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Welcome to frijoles’s page.
Contributor score: 10

Comments ...

 -1  (nbme21#30)

I chose E) because I was thinking androgen insensitivity syndrome. However, I realize the wording of the question is which HORMONE would be reduced and in AIS, testosterone levels would not actually be reduce.

To be clear though, AIS could have the EXACT same described presentation, yes? (46.XY with male genital ducts & female external genitalia) Just want to make sure there is nothing else that could have tipped me off. Thanks.

daddyusmle  Yup you got it. AIS is a defect with the androgen receptor in target tissues, not with the hormones. AIS has the same presentation: Genotypically XY but has female external genitalia and male internal genitalia. This is most likely 5-alpha reductase deficiency. +

Subcomments ...

submitted by cassdawg(575),

IgG can be aquired from the mother by crossing the placenta, but IgM cannot. Thus, the presence of IgM indicates that the baby has encountered the infection in utero and generated its own antibodies to the infection. So the baby has congenital CMV. (See FA2020 p105 for information on immunoglobulin isotypes)

NOTE: IgM is the first antibody formed in response to infection and for most serologies IgM presence will be indicative of ongoing infection.

frijoles  Why is the IgG up then? Wouldn't that suggest a resolved infection? I get that kid is infected but I figured the IgG was a false result and that it would explain the labs. +1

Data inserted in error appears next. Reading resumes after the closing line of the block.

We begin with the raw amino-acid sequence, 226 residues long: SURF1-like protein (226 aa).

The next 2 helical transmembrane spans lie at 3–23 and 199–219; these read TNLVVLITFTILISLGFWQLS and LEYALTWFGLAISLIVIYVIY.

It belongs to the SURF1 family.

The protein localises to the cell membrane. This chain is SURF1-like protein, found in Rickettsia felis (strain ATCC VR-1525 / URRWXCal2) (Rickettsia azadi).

nsinghey  Mother's IgG was transferred through placenta +  
305charlie94  Shouldn't the mother also be positive for IgM? I get that the baby has congenital CMV but I figured the mother should be infected as well to transmit the disease +  

submitted by cassdawg(575),

This woman has gout which is associated with hypertension and diabetes and attacks can be precipitated by diuresis (such as with furosemide). Negatively biorefringent crystals (uric acid crystals) are also characteristic of gout. Gout is associated with kidney stones (nephrolithiasis). [FA2020 p467]

frijoles  I don't see where it says that gout is associated with kidney stones. Gout is more commonly caused by underexcretion than overproduction, yes? And this patient has renal insufficiency, yes? So if anything, they have LESS uric acid in the urine and are LESS likely to have stones. It's the reason they have gout to begin with (because it's out of the urine and into the blood). This answer would make sense if the gout was due to overproduction but there is no evidence of that here. This isn't a very good question imo. Please lmk if I'm missing something here. +1  
jt263619  uric acid stones... +1  

submitted by m-ice(272),
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nI SADIH, teh sevexices HAD asuecs het cgnillceot cdut fo eth nieykd ot babosrer hgue osmuatn fo erawt htat it dlohsu molranly et.exrec Thta nemas htat the alsmap lwil nwo eahv umch reom eawtr lvteerai to losteu wl(o tll)omoaysi and teh rnuei illw eavh cuhm reom atsl eevlatri ot teraw (ehgirh al.lo)imyost